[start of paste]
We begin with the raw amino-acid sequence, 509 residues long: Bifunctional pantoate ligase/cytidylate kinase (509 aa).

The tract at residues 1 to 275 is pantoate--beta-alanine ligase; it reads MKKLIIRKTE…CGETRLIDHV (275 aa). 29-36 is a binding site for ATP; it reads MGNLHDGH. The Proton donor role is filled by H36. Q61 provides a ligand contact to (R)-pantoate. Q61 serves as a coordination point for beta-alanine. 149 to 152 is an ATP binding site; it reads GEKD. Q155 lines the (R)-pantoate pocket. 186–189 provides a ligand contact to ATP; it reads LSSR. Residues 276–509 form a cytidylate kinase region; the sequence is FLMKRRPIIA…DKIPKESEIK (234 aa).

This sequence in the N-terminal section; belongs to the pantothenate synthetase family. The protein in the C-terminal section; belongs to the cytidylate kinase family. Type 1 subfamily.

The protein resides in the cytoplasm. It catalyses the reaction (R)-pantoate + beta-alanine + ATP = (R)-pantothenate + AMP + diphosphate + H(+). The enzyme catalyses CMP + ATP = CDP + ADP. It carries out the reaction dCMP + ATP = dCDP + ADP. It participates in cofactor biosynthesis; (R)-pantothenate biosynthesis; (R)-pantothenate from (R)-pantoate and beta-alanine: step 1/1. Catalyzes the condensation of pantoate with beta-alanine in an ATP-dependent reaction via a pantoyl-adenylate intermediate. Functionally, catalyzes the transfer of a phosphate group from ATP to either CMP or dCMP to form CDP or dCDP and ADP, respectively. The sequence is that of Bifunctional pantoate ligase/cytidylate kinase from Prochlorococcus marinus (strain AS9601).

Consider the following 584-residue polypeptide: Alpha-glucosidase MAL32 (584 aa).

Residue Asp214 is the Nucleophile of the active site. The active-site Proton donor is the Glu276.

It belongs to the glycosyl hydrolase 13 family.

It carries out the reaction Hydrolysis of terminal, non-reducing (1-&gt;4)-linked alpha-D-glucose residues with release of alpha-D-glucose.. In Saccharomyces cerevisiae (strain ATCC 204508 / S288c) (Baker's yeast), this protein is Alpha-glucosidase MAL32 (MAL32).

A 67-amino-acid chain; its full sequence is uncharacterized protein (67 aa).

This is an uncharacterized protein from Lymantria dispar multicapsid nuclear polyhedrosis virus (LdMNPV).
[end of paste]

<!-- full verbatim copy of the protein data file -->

We begin with the raw amino-acid sequence, 509 residues long: Bifunctional pantoate ligase/cytidylate kinase (509 aa).

The tract at residues 1 to 275 is pantoate--beta-alanine ligase; it reads MKKLIIRKTE…CGETRLIDHV (275 aa). 29-36 is a binding site for ATP; it reads MGNLHDGH. The Proton donor role is filled by H36. Q61 provides a ligand contact to (R)-pantoate. Q61 serves as a coordination point for beta-alanine. 149 to 152 is an ATP binding site; it reads GEKD. Q155 lines the (R)-pantoate pocket. 186–189 provides a ligand contact to ATP; it reads LSSR. Residues 276–509 form a cytidylate kinase region; the sequence is FLMKRRPIIA…DKIPKESEIK (234 aa).

This sequence in the N-terminal section; belongs to the pantothenate synthetase family. The protein in the C-terminal section; belongs to the cytidylate kinase family. Type 1 subfamily.

The protein resides in the cytoplasm. It catalyses the reaction (R)-pantoate + beta-alanine + ATP = (R)-pantothenate + AMP + diphosphate + H(+). The enzyme catalyses CMP + ATP = CDP + ADP. It carries out the reaction dCMP + ATP = dCDP + ADP. It participates in cofactor biosynthesis; (R)-pantothenate biosynthesis; (R)-pantothenate from (R)-pantoate and beta-alanine: step 1/1. Catalyzes the condensation of pantoate with beta-alanine in an ATP-dependent reaction via a pantoyl-adenylate intermediate. Functionally, catalyzes the transfer of a phosphate group from ATP to either CMP or dCMP to form CDP or dCDP and ADP, respectively. The sequence is that of Bifunctional pantoate ligase/cytidylate kinase from Prochlorococcus marinus (strain AS9601).

Consider the following 584-residue polypeptide: Alpha-glucosidase MAL32 (584 aa).

Residue Asp214 is the Nucleophile of the active site. The active-site Proton donor is the Glu276.

It belongs to the glycosyl hydrolase 13 family.

It carries out the reaction Hydrolysis of terminal, non-reducing (1-&gt;4)-linked alpha-D-glucose residues with release of alpha-D-glucose.. In Saccharomyces cerevisiae (strain ATCC 204508 / S288c) (Baker's yeast), this protein is Alpha-glucosidase MAL32 (MAL32).

A 67-amino-acid chain; its full sequence is uncharacterized protein (67 aa).

This is an uncharacterized protein from Lymantria dispar multicapsid nuclear polyhedrosis virus (LdMNPV).